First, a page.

Posting to RDA-L
Jonathan Rochkind wrote:
I don’t see any significant increase in flexibility to share Marc records by ‘switching’ to MarcXML. Am I missing something? What exactly would be the advantages of ‘switching’ to MarcXML?
When we talk about MARC as it is used by libraries today, we cannot separate it from the underlying ISO2709 format, since this is the primary (and still the only?) means that we transfer records from one catalog/database to another. It is the ISO2709 format that is completely inflexible. What we see on our computer screens when we catalog something is *not* the MARC format that we are really working with.
Originally, library records were stored, searched, displayed, etc. from the ISO2709 format, but as relational databases appeared and XML indexes such as Lucene and Zebra appeared, the storage of records took on different forms, but the *transfer* of the records has always remained in ISO2709 format, that the computers compile at the time of transfer using Z39.50. So, if we look at http://tinyurl.com/6hfuqjf, and at the bottom, click on “Select Download Format” to one of the MARCs, save it and open it in Notepad (or whatever), this is what is transferred. I am 100% certain that this is not how the record is stored within the Voyager database at LC, but when a library wants to transfer the record into their own catalog, this is the method: by compiling that information into an ISO2709 record.
The record itself:
01468cam a2200325 a 4500001000800000005001700008008004100025035002100066906004500087955012200132010001700254020003600271040001800307043001200325050002300337082001500360100002900375245011500404260005600519300003500575504006400610600006300674650005000737650005000787650003300837856009500870856008700965920004101052991004901093 1182910 20041208175945.0 971106s1998 caua b s001 0 eng 9(DLC) 97043755 a7bcbucorignewd1eocipf19gy-gencatlg apc14 to ja00 11-07-97; jk27/jk15 (desc) to subj. 11-13-97; jk14 to DDC 11-17-97;aa05 11-19-97; cip ver. jb09 09-22-98 a 97043755 a0520212010 (cloth : alk. paper) aDLCcDLCdDLC ae—— 00aNB623.C2bJ64 1998 00a709/.2221 1 aJohns, Christopher M. S. 10aAntonia Canova and the politics of patronage in revolutionary and Napoleonic Europe /cChristopher M.S. Johns. aBerkeley :bUniversity of California Press,cc1998. axvii, 271 p. :bill. ;c27 cm. aIncludes bibliographical references (p. 237-259) and index. 10aCanova, Antonio,d1757-1822xCriticism and interpretation. 0aArt patronagezEuropexHistoryy18th century. 0aArt patronagezEuropexHistoryy19th century. 0aNeoclassicism (Art)zEurope. 423Contributor biographical informationuhttp://www.loc.gov/catdir/bios/ucal052/97043755.html 423Publisher descriptionuhttp://www.loc.gov/catdir/description/ucal042/97043755.html a** LC HAS REQ’D # OF SHELF COPIES ** bc-GenCollhNB623.C2iJ64 1998tCopy 1wBOOKS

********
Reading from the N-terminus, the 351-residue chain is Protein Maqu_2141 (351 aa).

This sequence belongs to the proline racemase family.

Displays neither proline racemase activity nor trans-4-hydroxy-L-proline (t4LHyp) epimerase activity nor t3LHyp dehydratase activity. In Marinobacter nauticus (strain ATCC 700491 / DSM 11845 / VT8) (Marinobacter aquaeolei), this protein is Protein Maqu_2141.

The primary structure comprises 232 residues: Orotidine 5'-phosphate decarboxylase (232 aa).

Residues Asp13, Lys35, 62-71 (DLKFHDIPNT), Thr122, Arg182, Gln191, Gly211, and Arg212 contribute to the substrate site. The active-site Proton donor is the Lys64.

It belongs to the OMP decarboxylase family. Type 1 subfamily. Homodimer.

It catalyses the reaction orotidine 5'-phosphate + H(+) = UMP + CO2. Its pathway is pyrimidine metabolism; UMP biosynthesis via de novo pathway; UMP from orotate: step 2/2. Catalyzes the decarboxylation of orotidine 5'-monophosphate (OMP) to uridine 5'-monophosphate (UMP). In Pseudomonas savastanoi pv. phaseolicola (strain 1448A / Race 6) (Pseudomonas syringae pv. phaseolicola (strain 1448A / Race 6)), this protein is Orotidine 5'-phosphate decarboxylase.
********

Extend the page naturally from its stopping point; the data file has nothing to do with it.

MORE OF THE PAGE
This is completely inflexible. The first 5 places 01468 define the length of the entire record. The record cannot vary even 1 character from this length, otherwise it will break. The horrifying string of numbers afterward define the lengths of each field, counting the indicators and subfields. In fact, the field numbers themselves, i.e. 100, 245, 300, etc. are embedded inside this horrifying string of numbers and are separated from their text fields below. So, for the heading of Canova as subject, somewhere in that number string is the “600” followed by the length of the string after that, including the indicators and subfield codes, plus “Criticism and interpretation”.
For a long time there was no problem with a completely inflexible record like this since the whole idea was to transfer entire catalog cards from one library system to another. That is no longer the case at all today, and hasn’t been for quite some time now. How can that format above work with linked data in various ways without breaking everything? How would the FRBR entity structure work in ISO2709? Because it must work with ISO2709 since that is how our records are transferred.
So, while we can do anything we want *within* our own catalogs, making all sorts of wonderful things, they can’t be transferred anywhere else because of this obsolete transfer format, i.e. without considerably reworking it. How could this work with linked data, bringing in information from other places? I compare it to working at Hoover Dam, filled to teeming with fresh water that we keep making sweeter and cleaner, while there are all kinds of towns out there wanting our water desperately, but the pipes out of the dam only have a capacity of 1 or 2 gallons per minute and they leak like sieves. My water ends up useless.
While I won’t argue that it may be possible to rework the ISO2709 format to work with linked data, why should we even think about it when we have XML? It would be completely wasted work. Nobody without an ISO2709 parser would even consider using such a format. This is why I mentioned switching to MARCXML, that is for *record transfer*, which could be done with the least disruption. For instance, the FRBR/RDA structures would become more feasible, if it were desired (!). Internally, each catalog can be structured however the designers want it, but for record transfer, it should be MARCXML.
This could be done completely behind the scenes with most not even noticing a difference–at least at first–and while there are problems with MARCXML, switching to any kind of XML format would open a wealth of possibilities.